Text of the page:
The architecture community is currently consumed in the back-and-forth between Zaha Hadid and New York Review of Books critic, Martin Filler. A bit of background to catch up: In a June 5th article on Rowan Moore's book Why We Build: Power and Desire in Architecture for the NYRB, Filler made mention of the contentious issues surrounding Zaha Hadid's work in Qatar, specifically her Al Wakrah Stadium project for the 2022 World Cup. The article garnered attention for his mentioning of Zaha Hadid's cavalier remarks on workers' rights, and the architect decided to sue the NYRB for defamation. In response, Filler issued a statement clearing up a date mismatch that nullified his claims against Hadid.
While Filler has toned down his approach to Zaha, a flurry of other critics are eagerly putting in their two cents. Below, we round up commentary on the critic's response to the architect's response to the critic. Keep up:
Paul Goldberger, Vanity Fair: Zaha Hadid is Still Wrong About Construction Worker Conditions
On the Streisand effect: "When unhappy subjects of criticism sue the critics who criticize them they rarely come through it looking anything other than spoiled and self-absorbed, and Hadid’s defamation suit seemed only to compound the foolishness of her initial statement ... She seemed to have overlooked the dangers of the so-called Streisand effect, named for the singer who sued to block publication of aerial photographs of her residence in Malibu in 2003, and in so doing drew so much publicity to the matter that the picture, which had attracted probably around six views on its photographer’s website before the lawsuit, was eventually downloaded more than 400,000 times. Hadid may not have as good a voice as Barbra Streisand, but she seemed to be singing from the same songbook."
Hadid should take a moral stand: "There really is a gargantuan problem in Qatar, where billions of dollars are going into enormous construction projects mainly to dazzle the rest of the world, and there is plenty of evidence that they are being built by workers who are paid a miserly wage and forced to work long hours and live in substandard conditions. Hadid may be technically correct in saying that architects cannot fix this problem themselves, but her remark is utterly disingenuous because her fame alone can bring enormous attention to the problem. Yes, she risks losing a job if an angry government fires her for being outspoken, but it is hard not to believe that she would gain four more jobs from people admiring her for taking a brave stand. No one forces an architect to accept a job that carries with it a serious ethical compromise.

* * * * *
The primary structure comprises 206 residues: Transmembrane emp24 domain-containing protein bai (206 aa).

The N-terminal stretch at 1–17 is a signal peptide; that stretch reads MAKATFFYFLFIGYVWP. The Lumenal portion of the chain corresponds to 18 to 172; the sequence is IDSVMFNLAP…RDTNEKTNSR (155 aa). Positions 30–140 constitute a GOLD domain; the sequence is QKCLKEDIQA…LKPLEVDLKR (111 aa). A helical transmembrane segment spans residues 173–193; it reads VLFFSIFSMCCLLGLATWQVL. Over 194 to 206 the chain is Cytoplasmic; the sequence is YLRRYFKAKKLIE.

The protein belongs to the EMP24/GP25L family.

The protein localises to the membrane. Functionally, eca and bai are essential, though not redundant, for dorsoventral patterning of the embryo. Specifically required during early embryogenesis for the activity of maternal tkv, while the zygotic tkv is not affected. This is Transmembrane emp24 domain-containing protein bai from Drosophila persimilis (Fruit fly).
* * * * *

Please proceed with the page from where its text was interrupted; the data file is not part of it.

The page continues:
On the upside of being a starchitect: "There are few architects who are bigger celebrities than Hadid, and for better or worse, celebrities have the potential to offer a moral example. Hadid has exploited her celebrity with more skill and determination than just about anyone. It is time that she made the most of this aspect of her celebrity too."
Martin C. Pederson, Metropolis Magazine: What Can Hadid Gain?
On the poor PR: "For the moment, let’s put aside the human rights issue and concentrate instead on the merits of Hadid’s suit. My first response to it is a question: who the hell is giving Zaha Hadid career advice these days?"
Anna Kats, Art Info: Zaha Hadid's Trials and Tribulations
Filler’s mistake was factual, not a lapse in critical judgment: "Hadid’s legal actions... appear to be a disturbing, if not absurdly comical, measure of her social consciousness. The suit’s allegations of journalistic misconduct are valid — Filler did, in fact, commit an egregious factual error in claiming that there had been 1,000 deaths on a project that had not yet begun construction. But the suit’s claims of damage done to Hadid’s reputation are serving as a counterattack against the architect's many critics, not an answer to their very legitimate concerns."
On misplaced focus: "Precautions to prevent the further loss of life could begin with a demand that the Qatari government, her engineer, AECOM, and the eventual project contractor engage in humane building practices. Instead of pursuing initiatives that would ensure worker safety and drastically distinguish her construction site from prevalent working conditions for laborers in Qatar, she pillories the press."
James Russell, nailing it: "Zaha Hadid Wins Defamation Battle, Loses Reputation War."